We have started monitoring the elections

Now that the election date has been set, we will start to feel the menacing deficiencies of the new election procedures. HCLU has started its election monitoring work, during which it is going to document if and how these procedures, which are going to be applied for the first time in 2014, harm our constitutional rights. In the coming months we are going to examine if the data, which draws an objective picture of the different election phases, supports our suspicion that the new regulations violate participation rights in practice.

HCLU (on its own and with others) has expressed its objections to the various elements of the new election procedures on many occasions. Our objections are founded on two grounds. First, the individual elements of the procedures do not meet the theoretical requirements of constitutionality. For example, the denial of voting rights to certain groups, or the unwarranted expansion thereof. Second, we have criticized certain elements of the new electoral system for the effects they can reasonably be ascertained to cause based on available data. It is expected these elements of the campaign regulations will narrow the space for political discourse. The objective of our monitoring activities is to show: these elements are not only expected to have a negative effect, but when applied in practice, they will also in fact lead to violation of constitutional rights of constituents.

We are convinced that it is the legal system, namely an appropriate electoral procedure and the legal guarantees, that has a duty to ensure free and equal political participation of citizens. Thus, when evaluating the various effects of the electoral system, we are trying to find an answer to the question whether the election procedures within the present socio-economic conditions in Hungary enable all citizens to practice their political participation rights according to their will. Additionally, we ask if the circumstances are fair and rights equally distributed.

Therefore, we are specifically focusing on the following domains:

(1) Campaign: How are the conditions for free and equal political discourse able to prevail as a result of the new campaign regulations?

(2) Voting rights of vulnerable groups: How can people with any kind of disabilities, the homeless, and the incarcerated exercise their voting rights? How do ethnic minority voters exercise their voting rights, and how does this affect the significance of their political participation?

(3) Voting rights of citizens abroad: How can citizens with and without a permanent address in Hungary exercise their voting rights?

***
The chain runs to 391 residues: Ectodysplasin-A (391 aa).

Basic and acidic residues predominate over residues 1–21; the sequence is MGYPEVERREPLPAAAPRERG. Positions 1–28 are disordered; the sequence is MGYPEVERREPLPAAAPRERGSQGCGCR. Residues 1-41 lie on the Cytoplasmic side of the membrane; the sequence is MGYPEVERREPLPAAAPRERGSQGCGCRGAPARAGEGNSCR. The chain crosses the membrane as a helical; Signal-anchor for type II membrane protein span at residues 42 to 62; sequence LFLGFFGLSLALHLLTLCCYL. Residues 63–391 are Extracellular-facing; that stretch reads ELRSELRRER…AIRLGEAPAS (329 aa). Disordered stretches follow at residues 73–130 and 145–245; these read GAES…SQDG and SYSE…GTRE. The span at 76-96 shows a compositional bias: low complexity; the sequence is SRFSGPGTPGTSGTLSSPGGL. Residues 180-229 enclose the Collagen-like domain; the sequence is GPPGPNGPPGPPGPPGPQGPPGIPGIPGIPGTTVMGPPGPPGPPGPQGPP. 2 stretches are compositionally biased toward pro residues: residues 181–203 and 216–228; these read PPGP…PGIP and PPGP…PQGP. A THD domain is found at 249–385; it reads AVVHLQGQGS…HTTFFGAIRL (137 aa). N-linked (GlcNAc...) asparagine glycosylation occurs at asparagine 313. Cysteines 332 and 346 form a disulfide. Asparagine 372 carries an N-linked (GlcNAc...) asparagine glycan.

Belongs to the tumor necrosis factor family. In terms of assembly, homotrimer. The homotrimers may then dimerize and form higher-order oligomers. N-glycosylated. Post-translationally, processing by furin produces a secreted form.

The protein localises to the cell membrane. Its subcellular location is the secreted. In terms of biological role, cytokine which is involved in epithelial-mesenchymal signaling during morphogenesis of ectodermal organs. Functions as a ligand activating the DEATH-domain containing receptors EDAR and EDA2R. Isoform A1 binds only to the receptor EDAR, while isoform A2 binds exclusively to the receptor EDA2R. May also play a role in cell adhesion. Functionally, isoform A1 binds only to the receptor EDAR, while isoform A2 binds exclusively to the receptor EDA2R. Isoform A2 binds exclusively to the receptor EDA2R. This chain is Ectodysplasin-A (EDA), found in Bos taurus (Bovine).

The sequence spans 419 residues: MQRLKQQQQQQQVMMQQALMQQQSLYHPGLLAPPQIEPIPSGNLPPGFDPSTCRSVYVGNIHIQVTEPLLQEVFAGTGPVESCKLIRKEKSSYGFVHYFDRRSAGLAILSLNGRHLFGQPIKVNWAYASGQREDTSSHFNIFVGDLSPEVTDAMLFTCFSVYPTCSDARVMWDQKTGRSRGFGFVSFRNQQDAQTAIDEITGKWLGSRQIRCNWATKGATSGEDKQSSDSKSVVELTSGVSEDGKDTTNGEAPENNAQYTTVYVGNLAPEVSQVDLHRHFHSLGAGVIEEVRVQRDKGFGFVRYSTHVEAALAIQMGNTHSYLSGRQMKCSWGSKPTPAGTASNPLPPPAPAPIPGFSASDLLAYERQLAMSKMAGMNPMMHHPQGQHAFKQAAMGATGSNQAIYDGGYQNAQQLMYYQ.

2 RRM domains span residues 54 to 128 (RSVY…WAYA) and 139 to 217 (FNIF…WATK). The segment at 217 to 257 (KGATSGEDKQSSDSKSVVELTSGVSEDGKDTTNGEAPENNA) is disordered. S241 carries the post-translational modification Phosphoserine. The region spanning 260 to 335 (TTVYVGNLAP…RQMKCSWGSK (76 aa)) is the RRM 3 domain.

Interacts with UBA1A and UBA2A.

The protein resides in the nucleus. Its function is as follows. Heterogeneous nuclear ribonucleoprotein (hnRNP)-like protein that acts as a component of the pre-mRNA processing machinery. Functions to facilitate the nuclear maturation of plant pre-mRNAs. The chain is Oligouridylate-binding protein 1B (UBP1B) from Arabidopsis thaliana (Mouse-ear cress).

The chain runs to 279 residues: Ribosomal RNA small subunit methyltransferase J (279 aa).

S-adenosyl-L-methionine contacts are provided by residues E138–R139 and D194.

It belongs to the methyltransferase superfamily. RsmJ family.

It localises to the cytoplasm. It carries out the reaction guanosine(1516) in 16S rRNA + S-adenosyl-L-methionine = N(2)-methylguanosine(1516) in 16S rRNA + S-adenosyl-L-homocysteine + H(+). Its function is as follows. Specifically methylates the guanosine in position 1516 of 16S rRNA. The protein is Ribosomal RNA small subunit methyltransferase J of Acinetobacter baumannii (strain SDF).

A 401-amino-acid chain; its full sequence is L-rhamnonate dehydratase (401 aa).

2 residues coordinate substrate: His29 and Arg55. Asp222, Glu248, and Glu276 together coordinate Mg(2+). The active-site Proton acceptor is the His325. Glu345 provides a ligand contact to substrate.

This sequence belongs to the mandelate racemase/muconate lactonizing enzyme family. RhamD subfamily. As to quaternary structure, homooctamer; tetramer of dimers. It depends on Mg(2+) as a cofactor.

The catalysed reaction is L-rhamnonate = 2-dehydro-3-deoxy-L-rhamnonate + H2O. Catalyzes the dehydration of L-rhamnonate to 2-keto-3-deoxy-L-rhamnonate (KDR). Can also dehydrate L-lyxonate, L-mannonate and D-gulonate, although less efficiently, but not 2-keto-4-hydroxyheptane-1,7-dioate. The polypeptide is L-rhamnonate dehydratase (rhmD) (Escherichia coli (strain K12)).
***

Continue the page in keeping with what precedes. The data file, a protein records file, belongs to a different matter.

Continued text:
Focusing our monitoring work according to the questions above will provide us with concrete, tangible data that are expected to prove the new electoral procedures, which will be applied for the first time in 2014, will have a significant negative effect on the free, fair, and equal political participation of political community members – as we have reasonably surmised.

Megosztás

Kapcsolódó hírek

Hungary's Government Has Taken Control of the Constitutional Court

The Hungarian government has filled the Constitutional Court with loyal judges to create a judicial rubber stamp for government interests, according to a study by Hungarian NGOs of recent Constitutional Court decisions.

The Constitutional Court Hears the President of the National Judicial Office Behind Closed Doors

According to the Eötvös Károly Institute, the Hungarian Helsinki Committee and the Hungarian Civil Liberties Union, the Constitutional Court’s decision to hear the President of the National Judicial Office behind closed doors undermines the transparency of decision-making by a public office, the right to freedom of information and the principle of fair trial.

HCLU protests against the proposed new media legislation

The new media-press regulation plan is unfounded, and fails to meet established European freedom of press standards. Moreover, the so-called “media package” sponsored by two right-wing MPs from the governing party (Antal Rogán, András Cser-Palkovics), contains bills with several unconstitutional clauses. The bills would bring about significant changes to the functioning of printed press, television, radio and part of the internet as well. The HCLU disapproves of the process by which the new parliamentary majority has gone about building a completely new regulation plan without any previous consultation, open debate with stakeholders, experts or journalists. This is foolhardy at best, since the bills represent an attempt at a far-reaching overhaul in media regulation.